The value to Amazon has been in online goods and services such as its Prime membership for $79 a year that allows borrowing of e-books, instant streaming of movie and TV shows and free shipping of products sold via Amazon.com.
While Bezos announced the higher-priced $499 Kindle Fire HD with 4G LTE at the Thursday event, he also called attention to the Amazon's focus on selling services to customers, not just hardware. "We want to make money when people USE our devices, not when they BUY our devices," said a slide posted behind him as he spoke.
Bezos clearly had Apple in its sites with the $499 device, especially with his claim that a first-year cost of the device, plus a $49.99 service plan, would be $549, compared to his estimate that the iPad 3's first-year cost with 4G service is $959.
Amazon also notes that it's selling devices at a variety of price ranges and sizes.
The all-new Kindle Fire HD 7-in. Model will sell for $199 over Wi-Fi, while the Kindle Fire HD 8.9-in. Over Wi-Fi will start at $299. Meanwhile, a new-generation Kindle Fire with a faster processor and twice the memory of the first one will sell for $159.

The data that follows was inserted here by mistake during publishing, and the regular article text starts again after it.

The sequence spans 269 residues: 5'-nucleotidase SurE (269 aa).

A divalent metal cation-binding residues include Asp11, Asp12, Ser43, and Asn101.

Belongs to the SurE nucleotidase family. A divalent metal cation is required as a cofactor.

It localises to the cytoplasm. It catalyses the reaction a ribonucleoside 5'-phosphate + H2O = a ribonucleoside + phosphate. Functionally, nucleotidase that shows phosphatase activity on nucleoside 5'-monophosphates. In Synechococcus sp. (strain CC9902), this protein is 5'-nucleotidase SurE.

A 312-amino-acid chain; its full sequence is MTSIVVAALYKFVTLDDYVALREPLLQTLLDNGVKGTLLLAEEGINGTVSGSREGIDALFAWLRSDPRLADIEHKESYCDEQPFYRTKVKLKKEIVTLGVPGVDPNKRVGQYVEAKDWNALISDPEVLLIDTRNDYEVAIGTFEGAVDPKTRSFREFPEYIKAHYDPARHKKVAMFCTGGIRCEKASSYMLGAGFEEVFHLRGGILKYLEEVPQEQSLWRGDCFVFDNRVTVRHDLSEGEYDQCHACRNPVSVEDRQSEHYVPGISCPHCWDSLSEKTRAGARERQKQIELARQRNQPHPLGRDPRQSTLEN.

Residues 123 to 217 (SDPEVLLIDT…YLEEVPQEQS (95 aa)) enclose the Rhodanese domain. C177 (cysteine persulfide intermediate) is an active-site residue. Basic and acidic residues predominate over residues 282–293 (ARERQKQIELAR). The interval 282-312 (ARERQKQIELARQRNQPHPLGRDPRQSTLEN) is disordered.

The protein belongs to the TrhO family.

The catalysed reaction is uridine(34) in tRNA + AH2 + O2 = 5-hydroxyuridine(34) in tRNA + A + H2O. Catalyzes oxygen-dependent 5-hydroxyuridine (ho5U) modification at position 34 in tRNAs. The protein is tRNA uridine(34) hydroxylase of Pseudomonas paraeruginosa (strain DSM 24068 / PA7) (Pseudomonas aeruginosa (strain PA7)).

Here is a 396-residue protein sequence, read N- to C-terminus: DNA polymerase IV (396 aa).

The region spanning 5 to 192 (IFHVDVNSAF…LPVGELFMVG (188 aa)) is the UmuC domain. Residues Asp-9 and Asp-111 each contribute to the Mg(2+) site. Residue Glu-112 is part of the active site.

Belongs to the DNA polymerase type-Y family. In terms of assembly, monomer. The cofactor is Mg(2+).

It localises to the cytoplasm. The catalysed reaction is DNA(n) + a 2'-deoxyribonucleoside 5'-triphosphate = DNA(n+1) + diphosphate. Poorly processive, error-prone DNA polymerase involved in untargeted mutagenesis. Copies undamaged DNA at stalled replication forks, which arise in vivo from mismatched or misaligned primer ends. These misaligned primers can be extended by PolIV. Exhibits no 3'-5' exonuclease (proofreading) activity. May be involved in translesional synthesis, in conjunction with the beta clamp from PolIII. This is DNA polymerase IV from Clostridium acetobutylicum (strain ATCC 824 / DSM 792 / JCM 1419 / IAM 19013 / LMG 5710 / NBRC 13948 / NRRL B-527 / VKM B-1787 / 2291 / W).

Jack Gold, an analyst at J. Gold Associates, said buyers of the LTE-ready Fire will be forced to manage their usage carefully if they want to stream video over LTE, since they are limited to 250MB.
Many users will want to use the LTE for short tasks and stream videos over Wi-Fi, while some will pay for the higher data amounts from AT&T, he predicted.
"LTE is becoming a "must have" for a bigger group of consumers, so it may be more about Amazon addressing market desires than really having LTE as a feature set." Gold said.
"The vast majority of users only deploy tablets over WiFi anyway. If you're going to build a 'Cadillac' device, then HD, LTE and
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